Twenty years ago, our city convulsed with a tremor that could not be measured on the Richter scale. Fifty-three lives were lost, thousands were injured and property damage equaled $1 billion. The livelihoods of immigrants and small business owners – their American dream – were destroyed in the blink of an eye.The upheaval which occurred during the last week of April means different things to different people. Some call it a riot because it caused mass chaos and destruction; social activists may label it as an uprising or a rebellion by an impoverished and oppressed community in need of basic goods; for Korean Americans, the upheaval simply known as Sa-I-Gu, or “4-2-9,” the day when they lost everything and their civil rights were put to the test.
In hindsight of the week of destruction which transpired after Rodney King’s abusers were acquitted, today’s media offers slightly better analysis and reporting about the largest urban riot in American history, than when the events went down. More Korean and black and Latino South L.A. residents are being directly asked to share their experiences, their voices obscured by the talking heads 20 years ago. There is even some healthy criticism of the Los Angeles Police Department’s lack of response to the violence.
Still, the conversation never seems to get past the idea of the “black-Korean” conflict, Rodney King and black anger. This is because the L.A. “riots” were in many ways, indicative of the desperation plaguing poor communities of color, something that greater society chooses to ignore and minimize as a cultural or racial problem, rather than an institutional issue. In the year leading up to the riots, the mainstream media did not examine the complex causes of poverty and violence within South L.A., but hyped up the minimal “black-Korean” conflict, after a young black girl was shot by a Korean liquor store owner.
The week of upheaval 20 years ago is proof that these poor communities of color did not matter to those in power. The first day, the few LAPD officers deterring people from mayhem pulled out of the community, leaving no consequence for those seeking to burn and loot. This day saw an explosion of violence. One famous incident of which was the beating of Reginald Denny, a white truck driver who was pulled from his vehicle at the intersection of Florence and Normandie Avenue by black men and severely beaten. This intersection was the site of a second case of exteme violence, the lesser known beating and robbery of Guatemalen immigrant, Fidel Lopez.
For about a week, Koreatown and South L.A. residents were left to fend for themselves and thousands of businesses were destroyed. According to accounts by Radio Korea, Korean-American business owners repeatedly called 911, but were told that they were on their own. Korean-American men, not willing to give up their livelihoods so easily, took up arms to protect their businesses and ran into burning buildings to save their cash registers and any merchandise they could manage.
Where were the police? According to Dr. Tracy Buenavista, professor of Asian-American studies at CSUN, many armed personnel were sent to north and west Los Angeles, concerned that the violence would spread to areas like Beverly Hills.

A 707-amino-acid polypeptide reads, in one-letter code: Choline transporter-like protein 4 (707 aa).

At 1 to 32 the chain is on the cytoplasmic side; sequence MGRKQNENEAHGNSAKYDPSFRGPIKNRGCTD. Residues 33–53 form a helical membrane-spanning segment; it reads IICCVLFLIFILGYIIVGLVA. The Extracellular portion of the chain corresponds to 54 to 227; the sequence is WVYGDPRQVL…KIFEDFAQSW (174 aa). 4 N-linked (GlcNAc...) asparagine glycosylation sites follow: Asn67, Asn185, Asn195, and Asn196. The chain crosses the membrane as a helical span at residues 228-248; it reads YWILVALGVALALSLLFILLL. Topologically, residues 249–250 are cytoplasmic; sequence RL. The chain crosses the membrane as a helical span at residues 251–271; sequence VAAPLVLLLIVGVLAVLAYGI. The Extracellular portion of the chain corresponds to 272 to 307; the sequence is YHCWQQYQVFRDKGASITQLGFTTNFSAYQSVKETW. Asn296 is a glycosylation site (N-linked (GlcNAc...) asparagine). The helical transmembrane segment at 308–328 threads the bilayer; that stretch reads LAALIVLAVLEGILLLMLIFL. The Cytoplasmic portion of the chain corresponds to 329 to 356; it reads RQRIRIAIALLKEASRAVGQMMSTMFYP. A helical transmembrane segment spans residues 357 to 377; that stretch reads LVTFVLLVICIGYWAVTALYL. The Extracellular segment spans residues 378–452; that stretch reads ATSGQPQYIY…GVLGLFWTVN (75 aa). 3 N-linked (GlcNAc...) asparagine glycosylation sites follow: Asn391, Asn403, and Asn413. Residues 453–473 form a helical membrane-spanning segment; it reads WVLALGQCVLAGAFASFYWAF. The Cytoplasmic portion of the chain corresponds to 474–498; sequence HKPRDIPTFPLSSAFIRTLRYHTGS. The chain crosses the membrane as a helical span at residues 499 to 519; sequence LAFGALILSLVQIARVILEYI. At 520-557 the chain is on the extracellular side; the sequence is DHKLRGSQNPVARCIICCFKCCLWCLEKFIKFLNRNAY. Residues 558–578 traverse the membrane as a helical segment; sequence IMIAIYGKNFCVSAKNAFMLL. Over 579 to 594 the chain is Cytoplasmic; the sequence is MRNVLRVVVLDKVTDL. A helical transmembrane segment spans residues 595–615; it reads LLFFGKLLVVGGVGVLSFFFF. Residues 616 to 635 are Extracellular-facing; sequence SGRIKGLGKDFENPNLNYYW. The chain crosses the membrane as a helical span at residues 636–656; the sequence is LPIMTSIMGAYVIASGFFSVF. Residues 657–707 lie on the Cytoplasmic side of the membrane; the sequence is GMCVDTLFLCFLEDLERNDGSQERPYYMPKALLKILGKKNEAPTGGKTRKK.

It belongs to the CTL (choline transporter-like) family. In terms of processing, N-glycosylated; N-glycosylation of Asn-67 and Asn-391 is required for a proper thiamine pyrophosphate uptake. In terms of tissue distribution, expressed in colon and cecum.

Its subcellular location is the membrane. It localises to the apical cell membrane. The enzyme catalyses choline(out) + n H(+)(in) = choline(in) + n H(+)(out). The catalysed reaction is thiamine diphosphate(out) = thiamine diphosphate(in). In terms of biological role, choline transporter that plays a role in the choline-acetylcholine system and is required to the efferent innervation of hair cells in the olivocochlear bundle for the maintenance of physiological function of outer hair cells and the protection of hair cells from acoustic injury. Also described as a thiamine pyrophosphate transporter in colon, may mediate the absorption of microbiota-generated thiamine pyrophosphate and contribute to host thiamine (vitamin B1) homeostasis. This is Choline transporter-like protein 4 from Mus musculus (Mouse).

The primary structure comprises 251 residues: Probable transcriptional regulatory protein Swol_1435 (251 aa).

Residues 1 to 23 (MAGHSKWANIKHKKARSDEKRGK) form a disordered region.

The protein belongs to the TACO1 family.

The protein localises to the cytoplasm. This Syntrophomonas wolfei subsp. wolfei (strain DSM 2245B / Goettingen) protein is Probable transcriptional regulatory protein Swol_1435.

“What a lot of the research shows is that the primary responsibility of the military that were present was to geographically constrain this violence from moving into the more affluent white suburbs of Los Angeles,” Buenavista said. “The presence of police and military was really there to concentrate the actions within this already downtrodden area… their presence wasn’t there to actually stop the events.”
“It’s really impossible to believe that they could not stop these events from occurring,” Buenavista said. In first six hours of the riots, thousands of national guardsmen were deployed to the city. According to libcom.org, 5,000 LAPD officers, 1,000 sheriff’s deputies, 950 county marshals, 2,300 highway patrol cops, 9,975 National Guard troops, 3,500 Army troops and Marines with armored vehicles and 1,000 Federal Marshals, FBI agents and border patrol SWAT invaded the city to quell the unrest on May 1.
With over 10,000 armed personnel, the riots should have stopped on the third day, at the very latest. Instead, it took six days to completely stomp out violence and crime, and as a result of the surge of armed enforcement, the death toll climbed to 53.
According to Buenavista, the policing continued for weeks after the upheaval, when a curfew was set in the worst parts of the city. During this time, more than 11,000 people were arrested – mostly black and Latino – directing the already traumatized and policed citizens of South L.A. into jails.
“The prison industrial complex was and is still treated like the solution to our political, social and economic problems,” Buenavista said.
It seems ironic that the immediate solution to civil unrest sparked by excused police brutality, was to invade these communities with thousands of armed personnel with the mission not to protect the people from violence, but to punish and police more victims and send them to prisons.
The L.A. upheaval still mystifies some because of the extensive violence and lack of institutional help for poor people of color residing in Koreatown and South L.A. In our collective memory, we must not forget that these events were part of an outbreak of a disease caused by private and governmental divestment, social stigmatization and marginalization and the ease at which our society wants to incarcerate and criminalize citizens.